Dyfed Powys Police Federation chair Gareth Jones says it’s essential front-line workers have the full support of the criminal justice system to send out the message that attacks on them are unacceptable.
Gareth was speaking after new figures from the National Police Chiefs’ Council (NPCC) show there was a 29 per cent increase in assaults on emergency services workers in the four weeks to August 30 compared to the same period in 2019.
The NPCC said: “It is thought the rise may be driven by increases in common assaults on police constables, including suspects spitting on officers while claiming to be infected with Covid-19.”
Gareth responded: “It’s absolutely appalling to see so many of our colleagues being attacked just for doing their job. Our members have been on the front-line along with other key workers throughout the Covid-19 crisis keeping the public safe and protecting the NHS and to see them treated like this is sickening.
“One attack is too many, but a 29 per cent increase in the middle of a pandemic and to see coronavirus being weaponised against them is truly shocking.
“It’s essential they have the full backing of the criminal justice system when it comes to assaults on them, and that the courts use the maximum sentences available to them to send out the clear message that these attacks will not be tolerated.”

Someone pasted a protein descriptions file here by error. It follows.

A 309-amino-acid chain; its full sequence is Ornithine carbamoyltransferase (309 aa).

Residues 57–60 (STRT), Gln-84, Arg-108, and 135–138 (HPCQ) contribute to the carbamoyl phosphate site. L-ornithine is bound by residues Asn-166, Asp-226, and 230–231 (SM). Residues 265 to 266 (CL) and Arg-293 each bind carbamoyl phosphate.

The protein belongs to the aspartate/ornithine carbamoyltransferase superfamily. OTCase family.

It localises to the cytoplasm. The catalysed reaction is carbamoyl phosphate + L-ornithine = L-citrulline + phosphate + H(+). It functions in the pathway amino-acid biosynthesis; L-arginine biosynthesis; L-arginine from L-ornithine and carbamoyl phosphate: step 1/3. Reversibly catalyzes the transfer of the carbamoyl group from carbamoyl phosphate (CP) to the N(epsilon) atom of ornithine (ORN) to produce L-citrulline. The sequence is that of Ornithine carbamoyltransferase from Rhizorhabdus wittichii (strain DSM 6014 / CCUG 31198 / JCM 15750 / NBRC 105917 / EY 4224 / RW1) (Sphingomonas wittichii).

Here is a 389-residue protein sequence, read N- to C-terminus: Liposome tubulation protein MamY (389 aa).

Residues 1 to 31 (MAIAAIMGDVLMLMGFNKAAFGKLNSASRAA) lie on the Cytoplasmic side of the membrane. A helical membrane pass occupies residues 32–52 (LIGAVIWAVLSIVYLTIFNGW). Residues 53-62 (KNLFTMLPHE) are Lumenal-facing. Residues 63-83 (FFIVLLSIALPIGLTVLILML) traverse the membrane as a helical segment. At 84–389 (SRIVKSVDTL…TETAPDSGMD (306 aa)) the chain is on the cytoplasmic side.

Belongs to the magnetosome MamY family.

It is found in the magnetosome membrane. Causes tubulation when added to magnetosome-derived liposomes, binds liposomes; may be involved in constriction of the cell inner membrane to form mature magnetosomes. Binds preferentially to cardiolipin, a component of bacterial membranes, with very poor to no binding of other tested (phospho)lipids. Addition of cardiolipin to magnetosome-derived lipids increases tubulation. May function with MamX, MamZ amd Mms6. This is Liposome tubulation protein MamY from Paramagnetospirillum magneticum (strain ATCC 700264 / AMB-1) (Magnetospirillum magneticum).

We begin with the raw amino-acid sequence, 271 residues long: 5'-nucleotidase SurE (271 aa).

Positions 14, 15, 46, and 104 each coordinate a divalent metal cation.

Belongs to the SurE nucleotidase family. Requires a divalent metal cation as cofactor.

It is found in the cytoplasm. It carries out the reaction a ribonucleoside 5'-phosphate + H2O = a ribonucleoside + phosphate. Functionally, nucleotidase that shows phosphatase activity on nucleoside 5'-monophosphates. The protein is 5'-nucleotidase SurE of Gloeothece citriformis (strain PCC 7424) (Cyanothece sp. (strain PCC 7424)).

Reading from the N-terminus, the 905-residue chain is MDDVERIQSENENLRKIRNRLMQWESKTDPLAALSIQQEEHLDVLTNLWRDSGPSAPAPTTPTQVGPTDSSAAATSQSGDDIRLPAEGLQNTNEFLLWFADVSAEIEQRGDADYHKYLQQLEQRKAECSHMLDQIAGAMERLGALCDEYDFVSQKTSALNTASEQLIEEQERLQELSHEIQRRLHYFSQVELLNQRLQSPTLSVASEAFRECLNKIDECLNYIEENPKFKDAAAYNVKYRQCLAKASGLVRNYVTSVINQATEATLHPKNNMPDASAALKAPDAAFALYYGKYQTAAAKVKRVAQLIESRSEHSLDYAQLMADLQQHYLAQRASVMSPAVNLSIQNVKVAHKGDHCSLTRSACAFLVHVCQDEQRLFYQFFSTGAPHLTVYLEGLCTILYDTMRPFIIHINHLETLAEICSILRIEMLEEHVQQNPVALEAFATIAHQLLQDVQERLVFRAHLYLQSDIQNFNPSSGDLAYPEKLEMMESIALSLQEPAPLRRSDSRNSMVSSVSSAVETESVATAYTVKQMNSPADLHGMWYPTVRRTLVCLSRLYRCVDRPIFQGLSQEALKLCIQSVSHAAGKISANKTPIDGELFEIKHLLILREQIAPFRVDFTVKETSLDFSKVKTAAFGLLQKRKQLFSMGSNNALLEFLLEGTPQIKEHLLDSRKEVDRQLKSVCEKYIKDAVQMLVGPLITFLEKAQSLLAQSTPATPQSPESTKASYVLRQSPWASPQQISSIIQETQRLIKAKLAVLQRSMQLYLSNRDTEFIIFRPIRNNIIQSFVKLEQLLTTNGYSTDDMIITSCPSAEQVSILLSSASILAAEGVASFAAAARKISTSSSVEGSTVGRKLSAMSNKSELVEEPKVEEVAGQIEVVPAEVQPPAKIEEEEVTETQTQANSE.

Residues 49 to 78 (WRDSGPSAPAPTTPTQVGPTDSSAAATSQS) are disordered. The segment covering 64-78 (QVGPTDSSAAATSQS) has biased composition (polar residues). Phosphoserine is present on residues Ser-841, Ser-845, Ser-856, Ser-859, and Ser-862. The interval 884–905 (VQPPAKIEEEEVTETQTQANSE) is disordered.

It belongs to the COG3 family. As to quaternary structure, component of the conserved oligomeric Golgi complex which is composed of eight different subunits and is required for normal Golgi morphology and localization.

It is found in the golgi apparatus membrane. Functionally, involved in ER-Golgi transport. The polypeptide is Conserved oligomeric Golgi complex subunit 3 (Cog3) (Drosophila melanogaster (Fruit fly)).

The NPCC figures show that crime trends have returned close to pre-lockdown levels. After a 28 per cent reduction at the height of lockdown, police recorded crime is now three per cent lower than in the same period in 2019.
Mental health incidents were up five per cent in this reporting period, the NPCC said, reported rape saw a four per cent rise and domestic abuse incidents increased by seven per cent.
John Apter, the national chair of the Police Federation, said: “The recent return to pre-Covid crime levels comes as no surprise, as during lockdown there were fewer people out and therefore less opportunities to commit crime.
“Regrettably, I am not surprised either to see the rise in the number of call outs for mental health incidents. This has been steadily increasing year on year and the police are often seen as the first port of call when people need help.
“My colleagues will continue to do their job to the best of their ability but, as I have said many times before, there is no magic box of extra officers waiting to be opened, and undoubtedly policing will struggle with this increased demand.”